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Code-switching is the favorite activity of Miamians. As I constantly hear people switch between Spanish and English seamlessly at work, on the metro or just on the streets, I can’t help but wonder if the official language of the city should be Spanglish. Miami, in essence, has invented its own language. And in turn, it has invented its own collective consciousness and memory.


I can’t help but to draw the parallel to myself, another cultural hybrid and the textbook example of a 1.5-generation immigrant. When I first discovered the term “1.5-generation”, it felt as if I were a lost child who finally found her parents. Whenever others dismiss it as merely academic jargon, I jump out to defend it and argue that it is a necessary categorization.


My family moved from Shanghai to suburban Toronto when I was thirteen. Not five, nor seventeen. I spoke and wrote decent English but never went to a westernized international school. I was old enough to have already formed an unbreakable cultural and linguistic bond with China, but young enough to have wavering values, views about life and the world. Seven years later, I have a nuanced story that is slightly distinguishable from the typical stories of cultural identity. There is a ubiquitous tension, and that tension is unsettling when I am often asked to assertively fit into clear-cut facets of identity.


I am bilingual and have no accents; I read newspapers, novels and academic journals in both languages with ease. Thanks to the Internet, I am constantly up-to-date on Chinese popular culture and slang – probably much more so than in North America – which makes me more sociable in international circles. I get lost with North American childhood references and hate playing Charades, because it is at these moments that my “fobness” exposes itself. Others often assume that I grew up here, and so they come to the conclusion that maybe I just live in a cave.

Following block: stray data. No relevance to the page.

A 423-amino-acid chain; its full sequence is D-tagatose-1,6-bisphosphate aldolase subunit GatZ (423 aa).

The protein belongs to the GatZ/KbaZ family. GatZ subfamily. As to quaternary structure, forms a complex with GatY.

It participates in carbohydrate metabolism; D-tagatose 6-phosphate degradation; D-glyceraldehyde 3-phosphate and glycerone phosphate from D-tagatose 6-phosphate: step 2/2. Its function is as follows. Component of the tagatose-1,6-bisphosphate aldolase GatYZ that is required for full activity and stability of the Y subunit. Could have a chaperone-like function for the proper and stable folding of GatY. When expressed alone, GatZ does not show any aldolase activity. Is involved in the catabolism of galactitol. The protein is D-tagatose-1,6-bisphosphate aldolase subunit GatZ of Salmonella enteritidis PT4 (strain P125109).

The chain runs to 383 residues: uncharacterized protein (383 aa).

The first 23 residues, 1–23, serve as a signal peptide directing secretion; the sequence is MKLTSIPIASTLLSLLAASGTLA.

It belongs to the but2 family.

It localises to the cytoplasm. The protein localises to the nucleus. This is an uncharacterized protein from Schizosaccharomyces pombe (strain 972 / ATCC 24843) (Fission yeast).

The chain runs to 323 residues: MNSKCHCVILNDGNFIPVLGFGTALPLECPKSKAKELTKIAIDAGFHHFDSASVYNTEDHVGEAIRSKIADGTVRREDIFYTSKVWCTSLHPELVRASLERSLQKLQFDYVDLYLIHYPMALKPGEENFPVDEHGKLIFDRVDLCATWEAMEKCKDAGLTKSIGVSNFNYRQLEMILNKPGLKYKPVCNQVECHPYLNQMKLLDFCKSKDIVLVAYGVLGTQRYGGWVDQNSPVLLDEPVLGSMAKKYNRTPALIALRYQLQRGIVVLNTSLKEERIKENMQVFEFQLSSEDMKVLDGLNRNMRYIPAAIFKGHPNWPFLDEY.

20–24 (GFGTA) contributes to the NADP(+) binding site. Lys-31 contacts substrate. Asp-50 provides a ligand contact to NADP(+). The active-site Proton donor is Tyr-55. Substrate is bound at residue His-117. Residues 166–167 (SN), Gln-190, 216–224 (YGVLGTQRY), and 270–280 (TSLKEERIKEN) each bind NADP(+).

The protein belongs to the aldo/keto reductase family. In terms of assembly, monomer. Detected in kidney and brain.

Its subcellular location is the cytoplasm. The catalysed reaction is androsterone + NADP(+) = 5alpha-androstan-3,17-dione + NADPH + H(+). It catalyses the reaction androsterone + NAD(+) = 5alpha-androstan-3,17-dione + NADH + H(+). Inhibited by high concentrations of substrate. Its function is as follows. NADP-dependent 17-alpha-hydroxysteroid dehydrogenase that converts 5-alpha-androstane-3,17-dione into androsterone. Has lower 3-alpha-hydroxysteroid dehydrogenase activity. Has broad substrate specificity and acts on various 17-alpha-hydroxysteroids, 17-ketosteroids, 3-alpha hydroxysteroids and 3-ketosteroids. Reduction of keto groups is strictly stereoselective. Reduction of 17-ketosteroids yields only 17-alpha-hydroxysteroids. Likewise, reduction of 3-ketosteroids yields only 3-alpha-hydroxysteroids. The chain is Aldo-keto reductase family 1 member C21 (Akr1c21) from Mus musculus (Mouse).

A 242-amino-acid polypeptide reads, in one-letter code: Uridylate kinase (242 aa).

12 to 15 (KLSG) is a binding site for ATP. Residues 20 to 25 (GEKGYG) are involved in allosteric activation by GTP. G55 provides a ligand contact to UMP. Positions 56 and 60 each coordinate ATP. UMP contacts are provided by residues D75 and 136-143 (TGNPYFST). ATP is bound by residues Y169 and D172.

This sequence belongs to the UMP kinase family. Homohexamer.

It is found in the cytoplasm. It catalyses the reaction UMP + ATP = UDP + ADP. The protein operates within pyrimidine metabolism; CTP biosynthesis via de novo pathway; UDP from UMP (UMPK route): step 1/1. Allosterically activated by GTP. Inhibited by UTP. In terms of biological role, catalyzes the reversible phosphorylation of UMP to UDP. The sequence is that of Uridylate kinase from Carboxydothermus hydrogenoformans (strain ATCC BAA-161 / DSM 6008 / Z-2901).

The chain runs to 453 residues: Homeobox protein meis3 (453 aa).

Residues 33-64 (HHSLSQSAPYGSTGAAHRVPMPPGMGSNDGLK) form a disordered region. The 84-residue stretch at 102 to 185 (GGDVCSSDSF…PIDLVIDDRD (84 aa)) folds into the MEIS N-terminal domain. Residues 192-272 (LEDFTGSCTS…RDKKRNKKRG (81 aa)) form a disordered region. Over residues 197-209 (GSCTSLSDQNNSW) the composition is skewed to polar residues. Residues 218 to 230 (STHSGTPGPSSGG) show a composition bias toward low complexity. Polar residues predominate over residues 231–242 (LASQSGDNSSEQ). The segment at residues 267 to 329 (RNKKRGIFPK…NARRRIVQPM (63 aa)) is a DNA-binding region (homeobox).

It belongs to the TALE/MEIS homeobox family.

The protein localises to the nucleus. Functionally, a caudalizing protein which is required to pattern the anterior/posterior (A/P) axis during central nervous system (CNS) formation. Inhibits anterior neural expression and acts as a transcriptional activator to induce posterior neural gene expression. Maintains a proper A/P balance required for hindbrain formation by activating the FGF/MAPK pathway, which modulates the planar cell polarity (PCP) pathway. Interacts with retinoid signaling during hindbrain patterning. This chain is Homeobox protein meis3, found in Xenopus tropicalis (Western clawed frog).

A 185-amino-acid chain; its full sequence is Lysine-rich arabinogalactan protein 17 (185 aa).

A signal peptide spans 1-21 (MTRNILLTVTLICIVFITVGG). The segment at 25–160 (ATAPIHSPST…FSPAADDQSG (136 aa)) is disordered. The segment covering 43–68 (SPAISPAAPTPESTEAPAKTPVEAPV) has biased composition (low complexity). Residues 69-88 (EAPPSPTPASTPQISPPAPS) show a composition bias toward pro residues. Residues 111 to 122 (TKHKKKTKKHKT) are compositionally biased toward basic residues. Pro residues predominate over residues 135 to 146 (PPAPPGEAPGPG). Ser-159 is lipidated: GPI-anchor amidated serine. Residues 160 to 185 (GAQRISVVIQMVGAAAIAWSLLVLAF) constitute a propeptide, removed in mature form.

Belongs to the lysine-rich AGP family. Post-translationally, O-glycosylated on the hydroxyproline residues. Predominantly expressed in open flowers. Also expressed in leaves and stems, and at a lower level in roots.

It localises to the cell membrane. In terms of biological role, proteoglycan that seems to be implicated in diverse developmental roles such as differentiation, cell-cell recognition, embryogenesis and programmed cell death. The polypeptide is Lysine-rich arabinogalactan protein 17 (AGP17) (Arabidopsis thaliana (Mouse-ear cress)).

To the average North American, I am not quite North American enough. To the average Chinese, I am not quite Chinese enough. Despite never having totally disconnected myself with my roots thanks to online news, TV shows and social media, I didn’t get a chance to go back and visit throughout my entire high school career. After four years and having dreams about Shanghai for a million times, when I finally returned to the city that I always called my hometown, I realized that I became a foreigner. Our old apartment was rented out; I was lost everywhere and asked around like a tourist. I even relied on my old friends to remind me of dining customs. I was tempted to strike up an argument when my relatives spoke about gender norms or social conformity. Rapid economic development completely transformed the city landscape in a span of a few years. I received weird looks for taking cash out of my wallet when everyone else was using their cell phones to pay. I struggled to find the street food I used to crave every day, and the alleyways that I used to pass through on my way to school in the midst of skyscrapers upon skyscrapers. Teenage memories were quietly buried in concrete and steel. When my parents’ friends met me, they observed me, as if I were an object to study, and gasped: “Your daughter still speaks like a native, but it ‘feels’ like she came back from abroad!”


I had no idea what that meant. But for the first time, I knew that I no longer had a place to call home.


Language in turn is revelatory of this everlasting tension. Growing up in China, I had always been a keen writer. I continued to write after I moved – mostly personal reflections – and so abstract thought and sentimentality in my mind are associated with Chinese, while academia is associated with English because of my schooling. Writing a blog like this in English is a brand-new experience for me. My closest friends are Chinese, while I speak to my little brother and my boyfriend in English. At times, I wonder if emotional intimacy can be less satisfying when language is not shared. There is another distinct voice, another dimension of my persona that my English-speaking loved ones may not come to grasp.


I don’t know where I belong, but neither do I know if that answer is even worth pursuing. The concepts of home and belonging strike me as increasingly malleable with the newest generation. Perhaps ultimately, it is worth drawing something from Miami’s identity as a city: being a cultural hybrid is not a weakness, but a strength. It is not a tension, but rather an enriching force.